The Kawah Ijen volcano resides in East Java, Indonesia, and towers to nearly 9,000 feet. Inside the volcano is a 200-meter deep lake of sulfuric acid. When the fumes are captured, they turn into a molten liquid and then solidify into pure sulfur. Miners then hack off chunks of the sulfur, braving dangerous gases with barely any protection. These miners then carry their load – upwards of 200 pounds – a few miles downhill, several times a day, to collect their pay – or about $5-10 USD per day. The noxious fumes that roll out of the volcano make it hard to breath and most miners develop very harsh coughs. The smell is pungent, and some describe it as suffocating – causing burning of the lungs. Filter masks are out of the question as it is too expensive to continually replace them.
The Ijen volcano is near the sleepy town of Sempol, more than 6,000 feet above sea level. From the town you take the Pos Paltuding trailhead to get to the crater. Nearly 400 men make this trek every day. The workers generally work for 2 weeks straight; sleeping in makeshift camps near the crater, then go home for 2 weeks to be with their families. The cycle repeats throughout the year.
Sulfur is commonly used in the bleaching of sugar, as well as for the vulcanization of rubber and of course in the manufacture of gunpowder. Another common use of sulfur is in the making of pulp and paper products. The release of sulfuric fumes is quite poisonous, as alluded to above; in 2006 alone, Canada released nearly 60,000 metric tons into the atmosphere. In a study done by the International Agency for Research on Cancer, they assessed mortality rates for workers exposed to sulfur dioxide in the pulp and paper industry in 12 countries. Their study included over 57,000 workers in a one year period, and their findings showed nearly 500 lung cancer deaths. Lung cancer mortality increased two-fold in among workers in the highest exposure category.
So it is safe to say that the Javanese workers on the volcanoes are likely putting themselves in great danger by not only working with sulfur and its fumes, but especially so by not using sufficient protection. But even as technology abounds in most extraction industries, no one has developed an efficient and safe way to collect sulfur. Sadly for the workers, in this region, this is considered one of the best ways to make a living.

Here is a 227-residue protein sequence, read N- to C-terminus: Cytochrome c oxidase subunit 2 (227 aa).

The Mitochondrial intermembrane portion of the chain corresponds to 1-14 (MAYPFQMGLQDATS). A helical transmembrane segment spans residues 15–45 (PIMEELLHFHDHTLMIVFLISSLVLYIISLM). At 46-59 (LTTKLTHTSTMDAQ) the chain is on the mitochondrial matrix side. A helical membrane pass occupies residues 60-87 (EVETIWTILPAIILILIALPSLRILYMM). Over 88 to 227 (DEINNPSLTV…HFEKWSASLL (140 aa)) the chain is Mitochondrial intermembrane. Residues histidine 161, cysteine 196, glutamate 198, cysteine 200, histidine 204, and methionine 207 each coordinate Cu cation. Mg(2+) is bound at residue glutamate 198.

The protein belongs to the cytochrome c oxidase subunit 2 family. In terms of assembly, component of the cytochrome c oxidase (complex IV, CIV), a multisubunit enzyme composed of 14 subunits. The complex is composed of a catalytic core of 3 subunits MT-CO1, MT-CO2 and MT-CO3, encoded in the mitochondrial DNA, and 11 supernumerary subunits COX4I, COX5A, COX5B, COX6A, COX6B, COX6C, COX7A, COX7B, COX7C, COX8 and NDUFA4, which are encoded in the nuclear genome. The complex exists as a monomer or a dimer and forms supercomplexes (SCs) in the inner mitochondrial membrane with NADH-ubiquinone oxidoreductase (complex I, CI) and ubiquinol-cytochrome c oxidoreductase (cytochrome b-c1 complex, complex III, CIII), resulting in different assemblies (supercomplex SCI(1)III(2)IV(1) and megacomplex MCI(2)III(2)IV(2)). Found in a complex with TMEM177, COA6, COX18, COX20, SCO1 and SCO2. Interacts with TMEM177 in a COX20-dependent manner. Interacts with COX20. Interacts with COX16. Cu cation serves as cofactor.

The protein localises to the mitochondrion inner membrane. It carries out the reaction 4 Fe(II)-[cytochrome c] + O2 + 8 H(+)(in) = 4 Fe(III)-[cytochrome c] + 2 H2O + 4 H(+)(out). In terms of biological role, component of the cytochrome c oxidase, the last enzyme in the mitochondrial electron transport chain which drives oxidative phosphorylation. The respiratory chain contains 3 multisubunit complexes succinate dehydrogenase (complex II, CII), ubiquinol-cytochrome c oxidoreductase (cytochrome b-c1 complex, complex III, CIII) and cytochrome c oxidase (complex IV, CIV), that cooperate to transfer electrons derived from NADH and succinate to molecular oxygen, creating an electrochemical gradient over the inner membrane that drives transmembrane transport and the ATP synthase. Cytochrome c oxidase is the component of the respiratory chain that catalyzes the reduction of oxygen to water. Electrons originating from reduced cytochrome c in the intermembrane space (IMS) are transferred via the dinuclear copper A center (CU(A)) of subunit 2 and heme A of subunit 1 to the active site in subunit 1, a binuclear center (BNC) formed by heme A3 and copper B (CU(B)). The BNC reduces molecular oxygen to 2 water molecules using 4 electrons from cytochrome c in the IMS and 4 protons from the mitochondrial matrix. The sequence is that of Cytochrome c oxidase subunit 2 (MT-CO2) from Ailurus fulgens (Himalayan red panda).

For many people, manual labor is the only option to make a living. But when working in hazardous industries, with exposure to chemicals and noxious fumes, we typically see great consequences played out on workers’ health and life spans. In our country alone, tragedies in the mining industry have created headlines highlighting the danger that comes with this work. And for this we must ask ourselves, as did Aljazeera, is heavy manual labor disappearing or just becoming invincible?
In their documentary series, “Working Man’s Death,” an episode called ‘Ghosts’ highlights the struggle of the Javanese sulfur industry. It chronicles the daily routines and interviews workers who feel that this is their best option in life. They recount friends that have been lost when they fall on the steep and treacherous path up the volcano; and they downplay the effects of their exposure to the toxic fumes. But overall they are thankful to have this steady, if not difficult, work.
As the world continues to grow in population and industries expand, with it comes the need for more resources. It is not likely that we will see a reduction in dependence on our natural resources, so workers like those from Java will continue to put their health on the line just too eke out a living. In a way it is both a blessing and a curse; the demand keeps them employed, but the job costs them their lives in the long run. With growth we typically learn about our impact on the world around us, so perhaps there will be a move by those industries that indirectly employ these sulfur workers to improve their working conditions. Time will tell. For now, these ‘ghosts’ will continue to emerge from the overpowering, dark fumes to make their living.
The Indonesian island of Java is home to vast deposits of sulfur that is used in everything from fireworks to the bleaching of sugar. Acquiring sulfur crystals is not an easy task, and requires serious commitment, much more than the easy drive displayed by the bridge shown connecting the land mass of Java. This 50-cm panchromatic image has been PhotoEnhanced by Apollo Mapping, and was captured on July 4, 2011 by WorldView-1. (Image Courtesy: DigitalGlobe).